Has the BBC borrowed a Tumblr theme for its new beta home page?
The BBC has unveiled a new beta version of its home page today and although we do love the revamp, it does look a LOT like a Tumblr theme, doesn’t it?
The home page is full of large, no-nonsense typography, lots of lovely photo content and everything can be scrolled from side to side, much like we’re playing around with one big iPad. There are also a few cool new features too, like location based preferences.
It seems that over the past year or so more and more brands and organisations have begun to use their websites as places to showcase all kinds of rich content in a grid-like format. Of course we don’t REALLY think the BBC is ripping off Tumblr, but it’s quite interesting that the blogging platform stood out from its competitors early on because it made innovative decisions about design, as apposed to adopting a more conventional look.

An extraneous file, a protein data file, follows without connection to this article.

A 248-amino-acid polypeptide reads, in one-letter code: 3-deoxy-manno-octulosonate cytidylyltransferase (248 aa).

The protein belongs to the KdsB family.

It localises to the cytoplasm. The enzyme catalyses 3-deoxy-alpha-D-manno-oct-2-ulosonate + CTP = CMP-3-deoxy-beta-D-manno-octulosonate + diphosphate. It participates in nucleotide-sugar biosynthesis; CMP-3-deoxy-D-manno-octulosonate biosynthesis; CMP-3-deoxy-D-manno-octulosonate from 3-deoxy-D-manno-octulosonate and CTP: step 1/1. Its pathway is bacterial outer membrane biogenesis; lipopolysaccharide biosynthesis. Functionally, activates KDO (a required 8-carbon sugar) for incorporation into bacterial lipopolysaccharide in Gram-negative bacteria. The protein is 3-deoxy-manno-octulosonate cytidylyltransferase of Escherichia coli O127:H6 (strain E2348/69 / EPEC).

The interesting thing about presenting content in this way is what it’s doing to the way we consume information. Now I’m not making some sensationalist claim that blogs are eroding our brain cells in true tabloid newspaper style, but what I’m saying is it’d be interesting to find out what we look at first and whether we’re really quite overwhelmed by content all over and prefer it fed to us in a more linear, straightforward fashion or whether bits and pieces in a busy little grid actually suits the way we learn… Interesting stuff.
I’m sure these are all considerations that the BBC’s web team has been musing over for years. After all, the home page gets around nine million unique visitors a week, so it wasn’t a snap decision made one boring afternoon because everyone fancied a change. In fact the thinking behind all of the BBC’s design and user experience decisions is really interesting and if typography, colours and layout fascinates you as much as it does me, even though it’s a whole year old now it’s worth reading the new global visual language for the BBC’s digital service post written by big BBC design and UX bod Bronwyn van der Merwe.